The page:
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This protocol is for the long term follow-up study of "Comparing Food and Cash Assistance for HIV-Positive Men and Women on Antiretroviral Therapy (ART) in Tanzania", a 3-arm randomized controlled trial led by Professor Sandra McCoy at the University of California Berkeley and Dr. Prosper Njau at the Tanzanian Ministry of Health and Social Welfare. The investigators will determine the long-term effectiveness of short-term incentives for ART adherence and retention in care. The study will also determine whether incentives can also be used to re-engage PLHIV with HIV care after they have fallen out of care.
This study will build on preliminary data from a randomized study conducted in Shinyanga, Tanzania which found that short-term cash and food assistance improved ART adherence and retention in care among food insecure people living with HIV infection (PLHIV) after 6 and 12 months of follow-up. The investigators will now determine the long-term effectiveness of these incentive strategies. In this 2-year study, investigators will first determine 24-month adherence and retention outcomes using medical and pharmacy records for the 781 PLHIV who were alive at the end of the previous study, which concluded after 12 months of follow-up (Aim 1). Then, leveraging an existing program of home based care, investigators will determine the prevalence of undocumented transfers and deaths among the subset of patients found to be lost to follow-up or transferred in clinic records. Investigators will use these data from home visits to adjust estimates of the interventions' effectiveness on retention in HIV care and mortality (Aim 2). Among the PLHIV found to be disengaged from care, investigators will conduct a pilot study of a one-time cash incentive to encourage PLHIV to re-engage with care, with the goal of mitigating the barriers posed by transportation and opportunity costs (Aim 3). At the conclusion of the project, investigators will understand the long-term effectiveness of cash and food incentives for adherence and retention, and whether they can also be used for re-linking PLHIV to care, data highly relevant to 'Treat All' programs in Fast Track countries.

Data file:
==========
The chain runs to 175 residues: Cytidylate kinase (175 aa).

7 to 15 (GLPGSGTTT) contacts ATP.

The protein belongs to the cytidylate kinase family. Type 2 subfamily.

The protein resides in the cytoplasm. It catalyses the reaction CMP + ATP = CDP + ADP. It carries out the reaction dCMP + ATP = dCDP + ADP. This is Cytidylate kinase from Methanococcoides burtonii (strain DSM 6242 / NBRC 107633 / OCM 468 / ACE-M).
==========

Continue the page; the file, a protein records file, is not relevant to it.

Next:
Incentive for linkage to care
Shinyanga Regional Hospital
University of California, Berkeley
Published on BioPortfolio: 2018-03-08T22:39:10-0500
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Organization of medical and nursing care according to the degree of illness and care requirements in the hospital. The elements are intensive care, intermediate care, self-care, long-term care, and organized home care.
Medical care provided after the regular practice schedule of the physicians. Usually it is designed to deliver 24-hour-a-day and 365-day-a-year patient care coverage for emergencies, triage, pediatric care, or hospice care.
An interval of care by a health care facility or provider for a specific medical problem or condition. It may be continuous or it may consist of a series of intervals marked by one or more brief separations from care, and can also identify the sequence of care (e.g., emergency, inpatient, outpatient), thus serving as one measure of health care provided.
Phospholipids which have an alcohol moiety in ethereal linkage with a saturated or unsaturated aliphatic alcohol. They are usually derivatives of phosphoglycerols or phosphatidates. The other two alcohol groups of the glycerol backbone are usually in ester linkage. These compounds are widely distributed in animal tissues.
Advanced and highly specialized care provided to medical or surgical patients whose conditions are life-threatening and require comprehensive care and constant monitoring. It is usually administered in specially equipped units of a health care facility.
Food is any substance consumed to provide nutritional support for the body. It is usually of plant or animal origin, and contains essential nutrients, such as carbohydrates, fats, proteins, vitamins, or minerals. The substance is ingested by an organism ...
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